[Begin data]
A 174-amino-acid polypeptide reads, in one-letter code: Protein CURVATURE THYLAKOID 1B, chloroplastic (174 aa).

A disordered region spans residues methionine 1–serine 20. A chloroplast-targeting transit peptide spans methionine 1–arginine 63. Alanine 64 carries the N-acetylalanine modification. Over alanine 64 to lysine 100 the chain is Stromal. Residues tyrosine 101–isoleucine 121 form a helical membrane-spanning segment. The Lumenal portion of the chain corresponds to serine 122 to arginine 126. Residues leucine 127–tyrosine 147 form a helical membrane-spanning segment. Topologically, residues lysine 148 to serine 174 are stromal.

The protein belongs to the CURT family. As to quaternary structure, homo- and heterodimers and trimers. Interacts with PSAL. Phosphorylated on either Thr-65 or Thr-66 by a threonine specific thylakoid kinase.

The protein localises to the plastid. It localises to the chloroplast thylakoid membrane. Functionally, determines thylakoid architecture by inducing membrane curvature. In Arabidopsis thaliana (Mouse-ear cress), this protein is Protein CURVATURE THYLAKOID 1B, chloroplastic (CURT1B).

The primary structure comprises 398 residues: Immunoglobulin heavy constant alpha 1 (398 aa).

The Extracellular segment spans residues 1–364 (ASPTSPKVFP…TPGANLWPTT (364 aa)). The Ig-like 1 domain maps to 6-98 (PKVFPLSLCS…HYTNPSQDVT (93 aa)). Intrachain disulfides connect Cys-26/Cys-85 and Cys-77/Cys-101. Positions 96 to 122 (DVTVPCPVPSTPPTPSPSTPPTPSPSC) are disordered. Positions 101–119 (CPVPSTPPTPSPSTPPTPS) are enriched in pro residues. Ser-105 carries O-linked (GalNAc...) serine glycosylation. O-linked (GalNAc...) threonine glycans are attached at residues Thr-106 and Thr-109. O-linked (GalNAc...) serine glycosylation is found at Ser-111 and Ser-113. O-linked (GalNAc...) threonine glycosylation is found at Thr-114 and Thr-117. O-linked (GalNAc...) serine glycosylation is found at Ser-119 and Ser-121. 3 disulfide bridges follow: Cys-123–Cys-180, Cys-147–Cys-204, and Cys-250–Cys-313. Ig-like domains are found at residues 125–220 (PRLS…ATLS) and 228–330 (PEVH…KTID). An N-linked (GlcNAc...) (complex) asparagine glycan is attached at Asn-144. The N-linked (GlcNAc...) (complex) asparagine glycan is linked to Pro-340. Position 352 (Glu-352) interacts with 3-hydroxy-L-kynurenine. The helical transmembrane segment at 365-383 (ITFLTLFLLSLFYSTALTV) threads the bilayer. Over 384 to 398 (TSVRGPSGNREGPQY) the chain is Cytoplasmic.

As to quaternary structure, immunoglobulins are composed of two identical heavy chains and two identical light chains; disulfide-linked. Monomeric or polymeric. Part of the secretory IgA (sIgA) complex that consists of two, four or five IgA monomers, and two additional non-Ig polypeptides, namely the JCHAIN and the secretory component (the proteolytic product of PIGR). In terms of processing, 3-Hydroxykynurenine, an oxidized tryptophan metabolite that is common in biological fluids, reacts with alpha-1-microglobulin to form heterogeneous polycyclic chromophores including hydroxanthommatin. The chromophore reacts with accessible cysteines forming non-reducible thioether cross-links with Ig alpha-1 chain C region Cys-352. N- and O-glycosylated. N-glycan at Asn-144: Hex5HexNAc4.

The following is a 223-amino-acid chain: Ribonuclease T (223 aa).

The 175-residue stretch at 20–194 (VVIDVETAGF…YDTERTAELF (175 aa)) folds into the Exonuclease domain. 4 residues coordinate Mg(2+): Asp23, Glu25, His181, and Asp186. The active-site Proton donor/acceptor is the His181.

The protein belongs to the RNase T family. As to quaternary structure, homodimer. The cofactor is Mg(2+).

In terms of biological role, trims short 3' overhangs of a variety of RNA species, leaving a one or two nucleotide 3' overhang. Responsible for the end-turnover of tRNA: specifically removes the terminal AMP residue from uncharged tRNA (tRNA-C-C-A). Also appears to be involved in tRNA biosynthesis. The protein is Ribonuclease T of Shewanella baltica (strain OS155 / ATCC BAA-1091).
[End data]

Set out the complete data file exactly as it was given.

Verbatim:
A 174-amino-acid polypeptide reads, in one-letter code: Protein CURVATURE THYLAKOID 1B, chloroplastic (174 aa).

A disordered region spans residues methionine 1–serine 20. A chloroplast-targeting transit peptide spans methionine 1–arginine 63. Alanine 64 carries the N-acetylalanine modification. Over alanine 64 to lysine 100 the chain is Stromal. Residues tyrosine 101–isoleucine 121 form a helical membrane-spanning segment. The Lumenal portion of the chain corresponds to serine 122 to arginine 126. Residues leucine 127–tyrosine 147 form a helical membrane-spanning segment. Topologically, residues lysine 148 to serine 174 are stromal.

The protein belongs to the CURT family. As to quaternary structure, homo- and heterodimers and trimers. Interacts with PSAL. Phosphorylated on either Thr-65 or Thr-66 by a threonine specific thylakoid kinase.

The protein localises to the plastid. It localises to the chloroplast thylakoid membrane. Functionally, determines thylakoid architecture by inducing membrane curvature. In Arabidopsis thaliana (Mouse-ear cress), this protein is Protein CURVATURE THYLAKOID 1B, chloroplastic (CURT1B).

The primary structure comprises 398 residues: Immunoglobulin heavy constant alpha 1 (398 aa).

The Extracellular segment spans residues 1–364 (ASPTSPKVFP…TPGANLWPTT (364 aa)). The Ig-like 1 domain maps to 6-98 (PKVFPLSLCS…HYTNPSQDVT (93 aa)). Intrachain disulfides connect Cys-26/Cys-85 and Cys-77/Cys-101. Positions 96 to 122 (DVTVPCPVPSTPPTPSPSTPPTPSPSC) are disordered. Positions 101–119 (CPVPSTPPTPSPSTPPTPS) are enriched in pro residues. Ser-105 carries O-linked (GalNAc...) serine glycosylation. O-linked (GalNAc...) threonine glycans are attached at residues Thr-106 and Thr-109. O-linked (GalNAc...) serine glycosylation is found at Ser-111 and Ser-113. O-linked (GalNAc...) threonine glycosylation is found at Thr-114 and Thr-117. O-linked (GalNAc...) serine glycosylation is found at Ser-119 and Ser-121. 3 disulfide bridges follow: Cys-123–Cys-180, Cys-147–Cys-204, and Cys-250–Cys-313. Ig-like domains are found at residues 125–220 (PRLS…ATLS) and 228–330 (PEVH…KTID). An N-linked (GlcNAc...) (complex) asparagine glycan is attached at Asn-144. The N-linked (GlcNAc...) (complex) asparagine glycan is linked to Pro-340. Position 352 (Glu-352) interacts with 3-hydroxy-L-kynurenine. The helical transmembrane segment at 365-383 (ITFLTLFLLSLFYSTALTV) threads the bilayer. Over 384 to 398 (TSVRGPSGNREGPQY) the chain is Cytoplasmic.

As to quaternary structure, immunoglobulins are composed of two identical heavy chains and two identical light chains; disulfide-linked. Monomeric or polymeric. Part of the secretory IgA (sIgA) complex that consists of two, four or five IgA monomers, and two additional non-Ig polypeptides, namely the JCHAIN and the secretory component (the proteolytic product of PIGR). In terms of processing, 3-Hydroxykynurenine, an oxidized tryptophan metabolite that is common in biological fluids, reacts with alpha-1-microglobulin to form heterogeneous polycyclic chromophores including hydroxanthommatin. The chromophore reacts with accessible cysteines forming non-reducible thioether cross-links with Ig alpha-1 chain C region Cys-352. N- and O-glycosylated. N-glycan at Asn-144: Hex5HexNAc4.

The following is a 223-amino-acid chain: Ribonuclease T (223 aa).

The 175-residue stretch at 20–194 (VVIDVETAGF…YDTERTAELF (175 aa)) folds into the Exonuclease domain. 4 residues coordinate Mg(2+): Asp23, Glu25, His181, and Asp186. The active-site Proton donor/acceptor is the His181.

The protein belongs to the RNase T family. As to quaternary structure, homodimer. The cofactor is Mg(2+).

In terms of biological role, trims short 3' overhangs of a variety of RNA species, leaving a one or two nucleotide 3' overhang. Responsible for the end-turnover of tRNA: specifically removes the terminal AMP residue from uncharged tRNA (tRNA-C-C-A). Also appears to be involved in tRNA biosynthesis. The protein is Ribonuclease T of Shewanella baltica (strain OS155 / ATCC BAA-1091).